To the original Wurundjeri people, the river was Birrarung, River of mists and shadows
In 1850, the government built a single span structure of brick and stone, opened it on 15 November, called it Princes Bridge, and made it available to the public for free. Little did they know that within a year, gold would be discovered in country Victoria, there would be a population explosion, Melbourne would become recognised as, Marvellous Melbourne and the narrow carriageway on this fine bridge would become inadequate for such a bustling city.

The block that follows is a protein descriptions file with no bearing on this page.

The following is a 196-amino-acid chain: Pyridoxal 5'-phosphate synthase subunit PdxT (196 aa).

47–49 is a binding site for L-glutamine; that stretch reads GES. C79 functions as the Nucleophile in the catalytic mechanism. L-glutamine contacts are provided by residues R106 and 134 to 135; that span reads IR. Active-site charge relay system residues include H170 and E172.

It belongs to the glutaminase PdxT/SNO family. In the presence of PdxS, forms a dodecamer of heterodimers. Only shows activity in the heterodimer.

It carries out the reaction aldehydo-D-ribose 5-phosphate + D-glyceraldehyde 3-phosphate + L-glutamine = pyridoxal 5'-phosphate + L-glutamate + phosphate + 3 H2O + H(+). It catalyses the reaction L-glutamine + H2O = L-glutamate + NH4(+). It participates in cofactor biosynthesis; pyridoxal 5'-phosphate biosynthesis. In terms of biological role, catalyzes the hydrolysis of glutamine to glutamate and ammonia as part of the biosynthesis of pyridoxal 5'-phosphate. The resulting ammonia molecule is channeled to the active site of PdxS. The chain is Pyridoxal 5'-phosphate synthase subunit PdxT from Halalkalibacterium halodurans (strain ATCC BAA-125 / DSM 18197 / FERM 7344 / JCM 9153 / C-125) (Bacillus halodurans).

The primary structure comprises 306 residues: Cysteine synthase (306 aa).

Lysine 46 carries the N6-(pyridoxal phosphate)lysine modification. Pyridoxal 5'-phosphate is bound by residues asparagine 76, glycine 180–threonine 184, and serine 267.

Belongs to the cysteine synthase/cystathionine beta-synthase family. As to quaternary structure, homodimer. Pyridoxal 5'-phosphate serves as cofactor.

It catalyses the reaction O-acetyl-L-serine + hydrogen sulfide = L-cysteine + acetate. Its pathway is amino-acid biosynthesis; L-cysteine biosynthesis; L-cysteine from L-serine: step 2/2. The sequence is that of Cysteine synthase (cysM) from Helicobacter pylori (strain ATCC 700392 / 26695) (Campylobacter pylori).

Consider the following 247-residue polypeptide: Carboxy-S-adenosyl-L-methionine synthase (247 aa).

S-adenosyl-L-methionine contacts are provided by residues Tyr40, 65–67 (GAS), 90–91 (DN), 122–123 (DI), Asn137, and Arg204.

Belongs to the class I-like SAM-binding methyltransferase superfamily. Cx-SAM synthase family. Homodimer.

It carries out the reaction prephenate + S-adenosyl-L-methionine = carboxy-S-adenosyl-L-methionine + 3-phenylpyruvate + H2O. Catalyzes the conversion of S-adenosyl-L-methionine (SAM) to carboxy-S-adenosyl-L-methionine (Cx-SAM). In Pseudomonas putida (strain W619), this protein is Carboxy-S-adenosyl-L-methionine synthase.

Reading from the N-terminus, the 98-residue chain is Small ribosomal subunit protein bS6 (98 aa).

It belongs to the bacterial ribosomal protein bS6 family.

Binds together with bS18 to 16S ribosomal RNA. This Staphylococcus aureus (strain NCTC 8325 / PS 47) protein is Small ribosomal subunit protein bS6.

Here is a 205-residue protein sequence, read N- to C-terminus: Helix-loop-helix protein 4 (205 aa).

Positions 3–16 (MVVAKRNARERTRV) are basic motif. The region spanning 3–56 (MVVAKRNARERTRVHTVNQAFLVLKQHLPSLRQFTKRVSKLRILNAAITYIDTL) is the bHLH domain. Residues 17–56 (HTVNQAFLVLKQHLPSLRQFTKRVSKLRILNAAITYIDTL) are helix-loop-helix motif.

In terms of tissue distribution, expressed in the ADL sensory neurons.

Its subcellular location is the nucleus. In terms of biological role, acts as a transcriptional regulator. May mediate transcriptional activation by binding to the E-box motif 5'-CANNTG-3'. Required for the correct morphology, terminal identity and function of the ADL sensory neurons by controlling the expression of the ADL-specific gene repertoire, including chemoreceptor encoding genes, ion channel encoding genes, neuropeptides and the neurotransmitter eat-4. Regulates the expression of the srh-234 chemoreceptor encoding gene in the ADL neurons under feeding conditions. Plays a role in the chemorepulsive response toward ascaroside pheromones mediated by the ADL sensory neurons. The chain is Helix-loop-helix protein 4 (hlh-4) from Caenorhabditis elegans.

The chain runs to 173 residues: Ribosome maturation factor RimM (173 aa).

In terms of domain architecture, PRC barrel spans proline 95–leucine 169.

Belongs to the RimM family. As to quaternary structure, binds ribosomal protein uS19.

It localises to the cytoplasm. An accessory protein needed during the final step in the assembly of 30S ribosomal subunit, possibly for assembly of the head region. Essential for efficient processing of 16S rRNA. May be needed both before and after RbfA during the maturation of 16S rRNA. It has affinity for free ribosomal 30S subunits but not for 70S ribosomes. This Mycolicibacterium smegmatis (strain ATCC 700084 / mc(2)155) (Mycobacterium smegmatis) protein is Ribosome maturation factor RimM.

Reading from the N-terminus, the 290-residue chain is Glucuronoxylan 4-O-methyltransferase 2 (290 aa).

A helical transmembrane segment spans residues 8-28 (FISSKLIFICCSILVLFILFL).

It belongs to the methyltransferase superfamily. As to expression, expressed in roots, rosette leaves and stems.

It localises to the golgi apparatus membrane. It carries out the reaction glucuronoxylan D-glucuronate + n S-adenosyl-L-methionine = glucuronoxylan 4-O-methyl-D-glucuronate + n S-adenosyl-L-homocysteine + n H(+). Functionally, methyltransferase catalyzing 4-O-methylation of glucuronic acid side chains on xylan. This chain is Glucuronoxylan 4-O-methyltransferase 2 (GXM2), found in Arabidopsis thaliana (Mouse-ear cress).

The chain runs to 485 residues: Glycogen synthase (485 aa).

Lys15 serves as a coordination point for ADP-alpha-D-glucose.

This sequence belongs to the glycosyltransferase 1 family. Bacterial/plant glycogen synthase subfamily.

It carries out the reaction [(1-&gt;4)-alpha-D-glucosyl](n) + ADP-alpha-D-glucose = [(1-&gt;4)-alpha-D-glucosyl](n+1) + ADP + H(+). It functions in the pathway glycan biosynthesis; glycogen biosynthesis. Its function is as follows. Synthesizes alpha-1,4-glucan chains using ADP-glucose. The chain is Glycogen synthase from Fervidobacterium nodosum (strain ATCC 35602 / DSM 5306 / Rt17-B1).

Come 1888 and our second International Exhibition, Melbourne had designed and built the third bridge on the site and the one that we know today. By that time the Yarra River had been heavily modified both upstream and downstream and the major floods of the early years were becoming less common. In the best Melbourne tradition, the bridge is built on solid bluestone bulwarks, none of your flimsy Sydney sandstone here, with plenty of cast iron. Solid yet elegant, befitting the style of the city which had forced itself onto the international map.